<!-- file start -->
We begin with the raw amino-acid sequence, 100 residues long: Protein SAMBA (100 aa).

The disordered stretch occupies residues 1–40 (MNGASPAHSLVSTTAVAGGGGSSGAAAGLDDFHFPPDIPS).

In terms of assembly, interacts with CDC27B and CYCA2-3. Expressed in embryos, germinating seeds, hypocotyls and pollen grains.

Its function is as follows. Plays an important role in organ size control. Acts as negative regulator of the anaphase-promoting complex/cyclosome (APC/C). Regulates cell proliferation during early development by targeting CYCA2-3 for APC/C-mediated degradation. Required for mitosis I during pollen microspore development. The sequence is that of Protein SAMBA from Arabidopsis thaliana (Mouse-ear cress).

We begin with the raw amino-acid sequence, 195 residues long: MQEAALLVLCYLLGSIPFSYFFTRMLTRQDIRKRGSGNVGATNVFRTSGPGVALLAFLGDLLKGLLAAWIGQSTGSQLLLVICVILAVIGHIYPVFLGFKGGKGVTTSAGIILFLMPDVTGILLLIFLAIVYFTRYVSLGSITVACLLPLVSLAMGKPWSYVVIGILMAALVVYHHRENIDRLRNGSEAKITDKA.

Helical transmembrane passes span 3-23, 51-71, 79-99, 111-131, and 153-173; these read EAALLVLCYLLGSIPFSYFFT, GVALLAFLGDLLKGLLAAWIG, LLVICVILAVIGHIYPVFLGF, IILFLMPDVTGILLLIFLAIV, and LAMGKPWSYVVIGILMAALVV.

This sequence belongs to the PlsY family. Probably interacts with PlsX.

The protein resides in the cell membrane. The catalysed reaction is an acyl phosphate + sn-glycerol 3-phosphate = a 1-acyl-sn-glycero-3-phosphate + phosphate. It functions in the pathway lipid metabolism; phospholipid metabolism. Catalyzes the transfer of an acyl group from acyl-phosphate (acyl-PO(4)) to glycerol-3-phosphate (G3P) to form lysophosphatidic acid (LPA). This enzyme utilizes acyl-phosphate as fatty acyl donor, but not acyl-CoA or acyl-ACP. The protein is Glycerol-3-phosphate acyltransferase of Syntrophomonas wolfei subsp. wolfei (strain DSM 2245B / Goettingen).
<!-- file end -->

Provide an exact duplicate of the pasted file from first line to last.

We begin with the raw amino-acid sequence, 100 residues long: Protein SAMBA (100 aa).

The disordered stretch occupies residues 1–40 (MNGASPAHSLVSTTAVAGGGGSSGAAAGLDDFHFPPDIPS).

In terms of assembly, interacts with CDC27B and CYCA2-3. Expressed in embryos, germinating seeds, hypocotyls and pollen grains.

Its function is as follows. Plays an important role in organ size control. Acts as negative regulator of the anaphase-promoting complex/cyclosome (APC/C). Regulates cell proliferation during early development by targeting CYCA2-3 for APC/C-mediated degradation. Required for mitosis I during pollen microspore development. The sequence is that of Protein SAMBA from Arabidopsis thaliana (Mouse-ear cress).

We begin with the raw amino-acid sequence, 195 residues long: MQEAALLVLCYLLGSIPFSYFFTRMLTRQDIRKRGSGNVGATNVFRTSGPGVALLAFLGDLLKGLLAAWIGQSTGSQLLLVICVILAVIGHIYPVFLGFKGGKGVTTSAGIILFLMPDVTGILLLIFLAIVYFTRYVSLGSITVACLLPLVSLAMGKPWSYVVIGILMAALVVYHHRENIDRLRNGSEAKITDKA.

Helical transmembrane passes span 3-23, 51-71, 79-99, 111-131, and 153-173; these read EAALLVLCYLLGSIPFSYFFT, GVALLAFLGDLLKGLLAAWIG, LLVICVILAVIGHIYPVFLGF, IILFLMPDVTGILLLIFLAIV, and LAMGKPWSYVVIGILMAALVV.

This sequence belongs to the PlsY family. Probably interacts with PlsX.

The protein resides in the cell membrane. The catalysed reaction is an acyl phosphate + sn-glycerol 3-phosphate = a 1-acyl-sn-glycero-3-phosphate + phosphate. It functions in the pathway lipid metabolism; phospholipid metabolism. Catalyzes the transfer of an acyl group from acyl-phosphate (acyl-PO(4)) to glycerol-3-phosphate (G3P) to form lysophosphatidic acid (LPA). This enzyme utilizes acyl-phosphate as fatty acyl donor, but not acyl-CoA or acyl-ACP. The protein is Glycerol-3-phosphate acyltransferase of Syntrophomonas wolfei subsp. wolfei (strain DSM 2245B / Goettingen).